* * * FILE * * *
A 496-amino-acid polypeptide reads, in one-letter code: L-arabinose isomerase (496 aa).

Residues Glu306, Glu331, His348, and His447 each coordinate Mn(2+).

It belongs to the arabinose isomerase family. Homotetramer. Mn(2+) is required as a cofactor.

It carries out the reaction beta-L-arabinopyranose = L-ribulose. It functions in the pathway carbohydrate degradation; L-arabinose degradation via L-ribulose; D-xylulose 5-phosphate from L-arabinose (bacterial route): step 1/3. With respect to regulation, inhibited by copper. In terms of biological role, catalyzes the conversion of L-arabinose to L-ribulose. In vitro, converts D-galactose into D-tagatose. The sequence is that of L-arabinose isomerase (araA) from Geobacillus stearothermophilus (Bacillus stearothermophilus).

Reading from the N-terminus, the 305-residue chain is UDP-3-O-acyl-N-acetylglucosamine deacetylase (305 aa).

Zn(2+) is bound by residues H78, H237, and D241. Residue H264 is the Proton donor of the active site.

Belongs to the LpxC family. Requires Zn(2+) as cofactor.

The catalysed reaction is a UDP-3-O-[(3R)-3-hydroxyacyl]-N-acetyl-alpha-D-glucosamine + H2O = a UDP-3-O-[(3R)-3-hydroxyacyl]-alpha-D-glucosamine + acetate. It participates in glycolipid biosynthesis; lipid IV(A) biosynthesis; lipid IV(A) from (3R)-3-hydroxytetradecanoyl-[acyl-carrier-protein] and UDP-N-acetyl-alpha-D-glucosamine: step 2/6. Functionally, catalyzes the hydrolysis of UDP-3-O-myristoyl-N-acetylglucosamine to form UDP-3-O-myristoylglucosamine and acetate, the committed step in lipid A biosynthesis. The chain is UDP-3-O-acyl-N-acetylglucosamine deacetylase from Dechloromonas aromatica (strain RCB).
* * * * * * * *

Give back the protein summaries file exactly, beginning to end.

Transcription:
A 496-amino-acid polypeptide reads, in one-letter code: L-arabinose isomerase (496 aa).

Residues Glu306, Glu331, His348, and His447 each coordinate Mn(2+).

It belongs to the arabinose isomerase family. Homotetramer. Mn(2+) is required as a cofactor.

It carries out the reaction beta-L-arabinopyranose = L-ribulose. It functions in the pathway carbohydrate degradation; L-arabinose degradation via L-ribulose; D-xylulose 5-phosphate from L-arabinose (bacterial route): step 1/3. With respect to regulation, inhibited by copper. In terms of biological role, catalyzes the conversion of L-arabinose to L-ribulose. In vitro, converts D-galactose into D-tagatose. The sequence is that of L-arabinose isomerase (araA) from Geobacillus stearothermophilus (Bacillus stearothermophilus).

Reading from the N-terminus, the 305-residue chain is UDP-3-O-acyl-N-acetylglucosamine deacetylase (305 aa).

Zn(2+) is bound by residues H78, H237, and D241. Residue H264 is the Proton donor of the active site.

Belongs to the LpxC family. Requires Zn(2+) as cofactor.

The catalysed reaction is a UDP-3-O-[(3R)-3-hydroxyacyl]-N-acetyl-alpha-D-glucosamine + H2O = a UDP-3-O-[(3R)-3-hydroxyacyl]-alpha-D-glucosamine + acetate. It participates in glycolipid biosynthesis; lipid IV(A) biosynthesis; lipid IV(A) from (3R)-3-hydroxytetradecanoyl-[acyl-carrier-protein] and UDP-N-acetyl-alpha-D-glucosamine: step 2/6. Functionally, catalyzes the hydrolysis of UDP-3-O-myristoyl-N-acetylglucosamine to form UDP-3-O-myristoylglucosamine and acetate, the committed step in lipid A biosynthesis. The chain is UDP-3-O-acyl-N-acetylglucosamine deacetylase from Dechloromonas aromatica (strain RCB).